Increase Your Auto Draft for Practice Retirement Plan Contributions
You need to estimate the practice-related contributions necessary for you to receive the maximum retirement plan contribution for 2022, which has been increased for defined contribution plans such as 401(k) plans to $61,000 if under 50, and $67,500 if 50 or older. Then, divide this amount into monthly payments to be automatically drafted from your practice checking account for immediate investment.
Why do we recommend this automatic investment program? It’s simple! The 90% of our clients who save automatically have accumulated more than twice the amount of the 10% who don’t, despite their income levels being virtually the same. The reality is saving by automatic draft ensures that your savings happen, increases your potential return through dollar-cost averaging, and helps you avoid emotional investing (buying high and selling low).
Optimize Your Salary to Maximize Retirement Plan Efficiency
Retirement plan contributions are based on your salary, so it’s important to set it at its optimal level. The maximum salary that can be considered for retirement plan contributions has been increased from $290,000 in 2021 to $305,000 in 2022. There’s no benefit in taking a higher salary than this, since it only leads to increased income and payroll taxes and decreases the potential practice profits eligible for dividend distributions and the 20% practice profits deduction allowed under Section 199A.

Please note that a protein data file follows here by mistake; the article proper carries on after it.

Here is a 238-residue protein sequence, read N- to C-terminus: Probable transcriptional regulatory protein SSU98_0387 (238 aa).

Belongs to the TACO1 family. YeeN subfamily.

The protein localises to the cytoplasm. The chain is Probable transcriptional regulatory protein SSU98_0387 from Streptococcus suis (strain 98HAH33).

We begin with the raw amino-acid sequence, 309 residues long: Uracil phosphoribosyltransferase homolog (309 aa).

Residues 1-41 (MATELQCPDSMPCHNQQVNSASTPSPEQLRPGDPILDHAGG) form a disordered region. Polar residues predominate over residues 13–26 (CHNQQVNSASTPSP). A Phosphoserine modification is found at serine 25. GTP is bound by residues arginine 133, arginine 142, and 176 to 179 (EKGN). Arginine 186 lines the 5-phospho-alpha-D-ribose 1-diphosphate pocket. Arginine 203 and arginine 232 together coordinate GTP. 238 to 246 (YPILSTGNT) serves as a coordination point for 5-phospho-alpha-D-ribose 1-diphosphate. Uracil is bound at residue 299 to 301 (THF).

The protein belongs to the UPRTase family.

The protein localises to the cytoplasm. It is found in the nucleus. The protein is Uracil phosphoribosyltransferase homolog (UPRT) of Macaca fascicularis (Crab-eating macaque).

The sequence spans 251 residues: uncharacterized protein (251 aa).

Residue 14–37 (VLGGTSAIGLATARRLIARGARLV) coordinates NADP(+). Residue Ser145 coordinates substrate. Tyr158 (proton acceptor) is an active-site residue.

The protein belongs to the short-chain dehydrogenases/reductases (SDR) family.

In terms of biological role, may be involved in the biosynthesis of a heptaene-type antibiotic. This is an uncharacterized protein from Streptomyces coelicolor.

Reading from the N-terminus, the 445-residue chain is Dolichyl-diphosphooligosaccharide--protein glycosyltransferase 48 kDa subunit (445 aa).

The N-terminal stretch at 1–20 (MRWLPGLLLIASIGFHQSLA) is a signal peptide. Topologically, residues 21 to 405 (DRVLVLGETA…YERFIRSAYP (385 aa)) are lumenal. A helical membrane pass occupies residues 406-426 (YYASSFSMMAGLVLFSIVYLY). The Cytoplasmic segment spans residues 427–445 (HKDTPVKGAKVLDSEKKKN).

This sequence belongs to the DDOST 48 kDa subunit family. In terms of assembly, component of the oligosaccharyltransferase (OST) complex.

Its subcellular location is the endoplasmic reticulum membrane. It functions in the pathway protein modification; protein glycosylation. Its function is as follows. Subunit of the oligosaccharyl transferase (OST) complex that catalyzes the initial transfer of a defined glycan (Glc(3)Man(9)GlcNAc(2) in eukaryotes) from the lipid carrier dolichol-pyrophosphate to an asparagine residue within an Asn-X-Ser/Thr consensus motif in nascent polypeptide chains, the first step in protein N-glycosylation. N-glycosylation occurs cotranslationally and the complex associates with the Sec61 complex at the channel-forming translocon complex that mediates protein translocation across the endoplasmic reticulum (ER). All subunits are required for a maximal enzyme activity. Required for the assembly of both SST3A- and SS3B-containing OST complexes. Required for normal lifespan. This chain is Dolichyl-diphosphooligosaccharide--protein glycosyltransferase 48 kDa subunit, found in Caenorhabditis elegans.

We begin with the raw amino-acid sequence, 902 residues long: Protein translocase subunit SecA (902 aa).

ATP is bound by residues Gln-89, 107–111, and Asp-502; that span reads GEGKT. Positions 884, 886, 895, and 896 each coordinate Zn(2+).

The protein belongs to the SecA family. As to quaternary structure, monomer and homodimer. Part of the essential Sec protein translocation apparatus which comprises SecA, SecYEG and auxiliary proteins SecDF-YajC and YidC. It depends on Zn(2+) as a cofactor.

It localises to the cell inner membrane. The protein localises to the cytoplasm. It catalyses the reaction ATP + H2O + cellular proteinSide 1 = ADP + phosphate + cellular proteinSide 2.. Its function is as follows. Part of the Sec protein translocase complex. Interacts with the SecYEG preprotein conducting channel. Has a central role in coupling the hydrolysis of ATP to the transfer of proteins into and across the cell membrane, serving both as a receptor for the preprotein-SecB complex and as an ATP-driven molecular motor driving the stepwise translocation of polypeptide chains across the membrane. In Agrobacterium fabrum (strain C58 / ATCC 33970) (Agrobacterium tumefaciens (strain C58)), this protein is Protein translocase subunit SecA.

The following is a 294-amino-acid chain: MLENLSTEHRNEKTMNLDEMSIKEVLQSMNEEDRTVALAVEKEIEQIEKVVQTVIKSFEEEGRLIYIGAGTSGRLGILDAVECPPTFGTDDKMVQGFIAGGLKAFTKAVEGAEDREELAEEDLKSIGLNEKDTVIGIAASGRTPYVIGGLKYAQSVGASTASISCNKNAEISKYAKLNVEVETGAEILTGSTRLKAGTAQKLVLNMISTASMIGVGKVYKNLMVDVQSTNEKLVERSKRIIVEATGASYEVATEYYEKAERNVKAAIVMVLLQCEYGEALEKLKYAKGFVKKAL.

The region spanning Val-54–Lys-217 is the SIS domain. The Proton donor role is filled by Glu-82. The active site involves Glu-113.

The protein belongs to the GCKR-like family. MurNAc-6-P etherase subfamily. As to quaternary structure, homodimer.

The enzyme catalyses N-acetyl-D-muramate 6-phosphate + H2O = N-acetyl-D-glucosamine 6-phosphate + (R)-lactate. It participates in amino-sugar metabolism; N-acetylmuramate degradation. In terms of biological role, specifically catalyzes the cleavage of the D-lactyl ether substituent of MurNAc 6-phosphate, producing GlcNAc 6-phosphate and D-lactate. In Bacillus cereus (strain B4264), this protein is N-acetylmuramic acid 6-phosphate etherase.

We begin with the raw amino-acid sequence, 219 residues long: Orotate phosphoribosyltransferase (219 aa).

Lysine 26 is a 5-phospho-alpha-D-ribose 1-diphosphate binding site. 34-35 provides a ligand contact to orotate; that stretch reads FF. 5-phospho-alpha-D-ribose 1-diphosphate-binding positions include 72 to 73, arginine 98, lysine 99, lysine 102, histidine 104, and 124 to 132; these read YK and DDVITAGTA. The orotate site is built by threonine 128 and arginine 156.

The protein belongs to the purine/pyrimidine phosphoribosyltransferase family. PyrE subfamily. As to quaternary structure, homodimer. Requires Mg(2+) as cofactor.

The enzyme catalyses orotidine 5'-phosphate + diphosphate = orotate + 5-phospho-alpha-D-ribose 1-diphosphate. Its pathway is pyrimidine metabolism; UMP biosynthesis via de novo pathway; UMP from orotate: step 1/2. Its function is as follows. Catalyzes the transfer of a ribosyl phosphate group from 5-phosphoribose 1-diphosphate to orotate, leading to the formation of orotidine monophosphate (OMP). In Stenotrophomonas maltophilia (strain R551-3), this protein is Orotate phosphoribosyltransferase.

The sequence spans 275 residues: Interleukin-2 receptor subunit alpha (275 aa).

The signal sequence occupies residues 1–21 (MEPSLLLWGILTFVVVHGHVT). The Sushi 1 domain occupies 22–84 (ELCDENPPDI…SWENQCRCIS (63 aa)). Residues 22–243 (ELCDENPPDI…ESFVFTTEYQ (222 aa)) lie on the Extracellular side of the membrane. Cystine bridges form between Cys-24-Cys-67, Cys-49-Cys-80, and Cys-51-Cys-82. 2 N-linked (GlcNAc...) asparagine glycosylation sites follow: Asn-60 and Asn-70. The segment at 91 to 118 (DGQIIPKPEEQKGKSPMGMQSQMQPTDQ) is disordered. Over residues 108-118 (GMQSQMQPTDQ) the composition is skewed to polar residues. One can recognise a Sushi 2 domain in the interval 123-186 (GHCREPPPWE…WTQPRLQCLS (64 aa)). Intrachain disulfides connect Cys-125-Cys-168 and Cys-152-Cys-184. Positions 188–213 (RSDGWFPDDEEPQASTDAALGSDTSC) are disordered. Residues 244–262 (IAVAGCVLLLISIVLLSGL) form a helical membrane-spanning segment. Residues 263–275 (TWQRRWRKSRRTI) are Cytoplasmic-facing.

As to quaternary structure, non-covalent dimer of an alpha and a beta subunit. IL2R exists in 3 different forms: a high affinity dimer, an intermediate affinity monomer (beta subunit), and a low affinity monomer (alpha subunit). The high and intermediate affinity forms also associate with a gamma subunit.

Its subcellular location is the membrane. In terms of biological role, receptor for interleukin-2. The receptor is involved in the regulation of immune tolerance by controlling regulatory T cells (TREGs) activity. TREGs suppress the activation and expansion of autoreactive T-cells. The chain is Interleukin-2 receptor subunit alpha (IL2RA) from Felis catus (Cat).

Taking a salary below $305,000 could boost your Section 199A deduction (if eligible), but any tax savings may be wiped out by retirement contributions that are lower for you and higher for your staff. So, make sure your retirement plan advisor calculates the optimum salary you should take in order to gain the best economic advantage.
Why hassle with beginning-of-the-year funding rather than waiting until year-end to make the contributions? Assume a 40-year-old doctor makes the maximum 401(k) plan contribution (including salary deferral, matching, and profit-sharing) for their self ($61,000) and maximum salary deferral for their spouse ($20,500); the maximum HSA family contribution of $7,300; and IRA contributions of $6,000 for each spouse ($12,000 total), for total 2022 savings of $100,800. Investing these funds at the beginning of the year at a 6% return would result in accumulating $8,447,209 over 30 years, versus $7,969,065 if funded at year-end. That’s an extra $478,144 in retirement savings by funding early—way too much "free" money to pass up!
The above article was reprinted with permission from The McGill Advisory, a monthly newsletter with online resources devoted to tax, financial planning, investments, and practice management matters exclusively for dentists and specialists, published by John K. McGill & Company, Inc. (a member of The McGill & Hill Group LLC). Visit www.mcgilladvisory.com or call 888.249.7537 for further information. John K. McGill, Publisher - The McGill Advisory